NFL Insiderdom has become a big business. From breaking news on player transactions to suspensions to trades and free agency, our thirst for any information of any kind has turned NFL reporters like Peter King into stars themselves.
Adam Schefter (3.12 Million Twitter followers), Chris Mortensen (1.55 Million), Peter King (1.35 Million), John Clayton (1.05 Million), and Jay Glazer (668,000) have followings the size of rock stars. Followings of that enormous size dwarf many of the players in the league in which they cover.
NFL Insiderdom is largely about access. In the Washington Post’s excellent profile of Adam Schefter, his scoop trading to teams to get his information which he can report was a fascinating insight into this world. At a time where the most important word in sports reporting seems to be “SOURCE” this kind of access to the inner-workings of the league and its teams is paramount.
But in order for Mr. or Mrs. SOURCE to mean anything of value to readers, trust has to be established. The reader has to believe that the information you are giving them is valid and true, even when there is an anonymous name attached to it. Without a name attached, all of the responsibility falls on the reporter and the reporter alone to establish the veracity of the information at hand.
I could report that an anonymous source is telling me Cleatus the Robot is going to replace Gus Johnson on Fox’s soccer coverage, but unless I have a track record of accuracy and trust with readers, nobody would ever believe something that zany. (Please don’t believe something that zany.) If that trust is lost, it’s very difficult to earn it back. See: Broussard, Chris.
In the wake of the Ray Rice video release, some top NFL reporters found themselves on the end of conflicting reports. Adam Schefter appeared on television and was furious with the leauge. Chris Mortensen stood by his reporting. Peter King of Sports Illustrated, on the other hand, backtracked.
King’s report from July said that NFL had seen the tape inside the elevator. The league then said publicly they had not. Who was telling the truth? Well, it was King who retreated from the conflict and said his report was based on the assumption of a source. King took some deserved heat for the situation and to his credit, did his part to own up to it. Clearly though, the trust of readers had been breached in a significant way.
And now King is seeing the consequences.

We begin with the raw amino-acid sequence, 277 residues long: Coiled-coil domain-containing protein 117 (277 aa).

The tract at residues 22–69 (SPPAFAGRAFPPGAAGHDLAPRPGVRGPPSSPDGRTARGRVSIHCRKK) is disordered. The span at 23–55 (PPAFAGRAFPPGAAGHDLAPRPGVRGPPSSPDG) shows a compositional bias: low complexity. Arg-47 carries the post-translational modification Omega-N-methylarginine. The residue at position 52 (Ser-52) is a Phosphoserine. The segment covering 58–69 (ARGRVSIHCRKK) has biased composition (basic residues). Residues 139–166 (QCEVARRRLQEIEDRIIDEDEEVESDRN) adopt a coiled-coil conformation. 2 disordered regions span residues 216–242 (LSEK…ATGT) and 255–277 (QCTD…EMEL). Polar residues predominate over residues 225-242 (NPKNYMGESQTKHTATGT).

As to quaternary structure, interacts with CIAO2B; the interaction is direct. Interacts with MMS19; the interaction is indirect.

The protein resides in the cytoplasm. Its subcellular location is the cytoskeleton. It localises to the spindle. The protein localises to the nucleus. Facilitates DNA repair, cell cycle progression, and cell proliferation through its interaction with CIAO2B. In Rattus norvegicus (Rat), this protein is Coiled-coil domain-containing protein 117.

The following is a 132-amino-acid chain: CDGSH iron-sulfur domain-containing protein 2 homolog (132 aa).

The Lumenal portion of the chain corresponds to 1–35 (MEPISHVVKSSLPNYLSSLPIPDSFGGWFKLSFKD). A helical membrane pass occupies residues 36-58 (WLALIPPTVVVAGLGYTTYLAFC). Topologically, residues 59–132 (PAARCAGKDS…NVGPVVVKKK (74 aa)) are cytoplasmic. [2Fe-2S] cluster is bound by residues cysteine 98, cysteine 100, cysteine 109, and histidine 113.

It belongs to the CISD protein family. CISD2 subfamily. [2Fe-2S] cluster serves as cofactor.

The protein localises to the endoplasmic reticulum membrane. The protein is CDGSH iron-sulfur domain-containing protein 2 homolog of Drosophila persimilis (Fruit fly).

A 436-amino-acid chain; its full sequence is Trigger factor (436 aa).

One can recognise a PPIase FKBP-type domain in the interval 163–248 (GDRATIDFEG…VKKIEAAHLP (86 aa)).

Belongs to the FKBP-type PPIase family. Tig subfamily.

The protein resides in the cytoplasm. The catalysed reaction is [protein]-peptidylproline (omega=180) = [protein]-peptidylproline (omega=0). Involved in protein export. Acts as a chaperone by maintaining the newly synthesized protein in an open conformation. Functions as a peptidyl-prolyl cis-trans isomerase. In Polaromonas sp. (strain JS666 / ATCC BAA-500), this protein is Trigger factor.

Long seen by critics as a mouthpiece for the league (you can judge for yourself whether that’s an accurate assessment), King wrote a column challenging Roger Goodell for being absent from the public scene. King said it was “past time” for Goodell to answer questions and be held to account.
Fair enough. But it’s the anonymous quote in the lead to the column that has again drawn criticism.
“Roger has determined that he will be a leader in the domestic-violence space.”
Who does this quote come from? King says it’s from “a source with knowledge of NFL commissioner Roger Goodell’s mindset.”
A source with knowledge of Roger Goodell’s mindset? That could, literally, mean anybody. It could be the guy who parks his car at the league office. It could be the guy at Dunkin Donuts who really gained some valuable insights into Goodell’s mindset when he went with the bearclaw over the cruller. Or yea, maybe it could be one of Goodell’s lackeys or yes-men in the NFL offices. Or, it could just be an assumption that somebody made because Goodell is getting paid $44 million dollars to do something besides build a Lego house in his office, right?
First 10 words of Peter King http://t.co/fwdIVonhQV story: ‘A source with knowledge of NFL commissioner Roger Goodell’s mindset…” (cont’d)
— Norman Chad (@NormanChad) September 17, 2014
Sports Illustrated’s Peter King, alleged “NFL insider,” is a career .262 hitter in a profession in which you should bat close to 1.000.
— Norman Chad (@NormanChad) September 17, 2014
Furthermore, a promise of Roger Goodell being a “leader in the domestic-violence space,” whatever that actually means because normal people don’t talk like that, sounds like it’s precisely meant to placate Goodell’s critics while he hides under his desk. If that’s really Goodell’s aim, every decision he has made in his commissionership has failed to accomplish that goal. But it sure sounds good when it’s coming from “a source with knowledge of Roger Goodell’s mindset” doesn’t it?
Even considering the tone of the rest of the column, that quote that leaps out of the first paragraph about Goodell being a leader in the “domestic violence space” and seeing if it sticks as a narrative seems more beneficial to the league office than it does to the reader.
So instead of talking about King’s column challenging Goodell to lead and the subject matter at hand, we are caught up in the quote of his source and the legitimacy of it. Moving forward, King is going to face much more scrutiny with his reporting, particularly when it comes from inside the league offices. That’s the reality of a trust gap in reporting. All sources are not created equal.